House Training

Carol Comer on 6/6/2008

Useful Information:

  1. Most dogs will not eliminate where they eat, sleep or play. The exception to this could be a dog that has been kept in a small area where they have no choice and so they have no problem eliminating anyplace. This sometimes occurs in pet stores or with breeders that have unclean conditions set up for the dogs.
  2. Dogs will eliminate in the house mostly because they have not been trained to do otherwise. However, there may be other reasons and should be considered. There may be a medical cause for the problem, the dog might be marking his territory or the dog may urinate when excited, nervous, upset or frightened. So please take all of these things into consideration. When a dog's toilet habits change it may signal another problem.
  3. It is important to decide where you want the dog to eliminate. Do you want him to go on a training pad or outside? You need to send a clear message to the dog in the beginning of what a suitable place is for him to eliminate.
  4. Another consideration is confinement of the dog because this to is a key factor in house training. This should be kept to a minimum but it will be necessary in training the dog. What we are really doing is teaching the dog to ‘restrain from eliminating' until they are at their designated area.
  5. House training is a lot of work and requires a great deal of time, effort and patience. Patience is crucial because you must recognize the fact that the dog does not know the rules of the house because you are the one that established the rules. The one truth that will never change in this equation is that the dog will always act like a dog so if you don't train him he will eliminate wherever and whenever.
  6. With puppies sometimes they are not completely housetrained until they reach between 8-12 months. So don't think because things are going well that you can give the dog free reign of the house. Too much freedom too soon may set you back. Just remember the more times the dog is successful in his designated spot the quicker house training will be over.
  7. If you have a puppy you will need to know how long you can leave the dog during the day without a chance to eliminate. A good rule of thumb is for every month 1 hour so that would equal 4 hours for a four month old dog. However, this may be less for a small breed dog.
  8. If your puppy is less than 4 months they may need to go out during the night. Set your clock, get up and take them. You will be glad you did the next morning and so will they. By the time they reach 4 months they should be able to sleep through the night.
  9. If you have a rescue dog, adopted dog or stray dog you will need to implement house training rules. They may just need a refresher or they just aren't house trained period.

The Do's and Don'ts of House Training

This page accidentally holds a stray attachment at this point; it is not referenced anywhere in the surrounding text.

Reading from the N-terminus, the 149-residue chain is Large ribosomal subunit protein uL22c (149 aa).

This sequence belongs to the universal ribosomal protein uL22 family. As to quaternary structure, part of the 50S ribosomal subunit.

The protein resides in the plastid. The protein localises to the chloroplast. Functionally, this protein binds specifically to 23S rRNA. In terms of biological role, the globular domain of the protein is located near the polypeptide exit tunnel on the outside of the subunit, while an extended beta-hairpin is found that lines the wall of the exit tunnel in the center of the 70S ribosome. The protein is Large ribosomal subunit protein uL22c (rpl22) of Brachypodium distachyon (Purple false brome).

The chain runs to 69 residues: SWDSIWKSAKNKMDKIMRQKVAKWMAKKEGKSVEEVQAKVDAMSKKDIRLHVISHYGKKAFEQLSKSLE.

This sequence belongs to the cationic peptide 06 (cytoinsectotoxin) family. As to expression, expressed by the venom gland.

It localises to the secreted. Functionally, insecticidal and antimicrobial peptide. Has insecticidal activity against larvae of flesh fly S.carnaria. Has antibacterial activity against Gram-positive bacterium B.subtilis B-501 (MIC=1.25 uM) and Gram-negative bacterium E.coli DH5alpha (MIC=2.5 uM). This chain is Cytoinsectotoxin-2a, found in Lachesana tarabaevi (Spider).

1. Food
    • It is important to schedule your dog's feedings. Which means don't leave food down all day for the dog to eat. Put the food down and give the dog around 10-15 minutes and take the food back up if the dog doesn't eat it and offer it again later. This is a math problem, input equals output so if you don't know when the dog eats then you won't know when he needs to eliminate. Also, make sure if he is a Puppy he is getting Puppy food and if he will be over 50 pounds as an adult feed him Large Breed Puppy food.
    • Make sure you check your current dog food to verify the ingredients and shop for a premium food. A good premium food will mean less clean up and better nutrition. Chicken by products and ground corn are not bad but they are not the best. You want to look for a product that is easily digestible for the dog and contains a good protein like chicken meal.
  2. Times when the dog needs a break
    • Do take your dog out often and stay on a consistent schedule. Puppies need to be taken out every hour and adult dogs around 4-5 times a day.
    • Do take the dog out first thing when you get up in the morning, after the dog eats (around 5-20 minutes), also after the dog has been sleeping, exercising, chewing, when you get home from work, and before you go to bed at night. Again if your puppy is less than 4 months you may need to take him out during the night. You may also want to take the water supply up around 3 hours before going to bed to help during the night.
  3. Accidents
    • If you catch the dog in the act tell the dog firmly "NO", pick him up or lead him to the designated area to finish up and reward him there not when you get back inside.
    • If you find an accident do not punish the dog instead clean it up. Punishing after the fact will not benefit you or the dog instead the dog will learn to hide and potty.
    • It is important to use a good enzyme cleaner because this will eliminate the smell by breaking down the feces and urine so the dog no longer smells it otherwise he may continue to use that spot.
  4. Supervision
    • Supervision is more than the dog just being in the same room with you. You need to watch the dog or put the dog on a leash and keep the dog with you. Remember supervision is one of the keys to success and that means knowing where your dog is and what they are doing at all times.
    • Each dog has a sign such as waiting at the door, running, being too quiet, walking stiffly, sniffing, circling, pacing, whining, etc. and every dog is different so you need to discover what your dog's signs are and take them out when they exhibit these signals. Also it is important to note that not all dogs will let you know they need to go out so that is why it is so important for you supervise them. If you have a dog that barks or scratches to let you know then that is a plus.
    • What if you can't watch the dog? Then a crate, baby gate or exercise pen may be useful to confine them. As things progress and the dog is doing well with house training you can start to give him more freedom but do this gradually and remember to supervise him.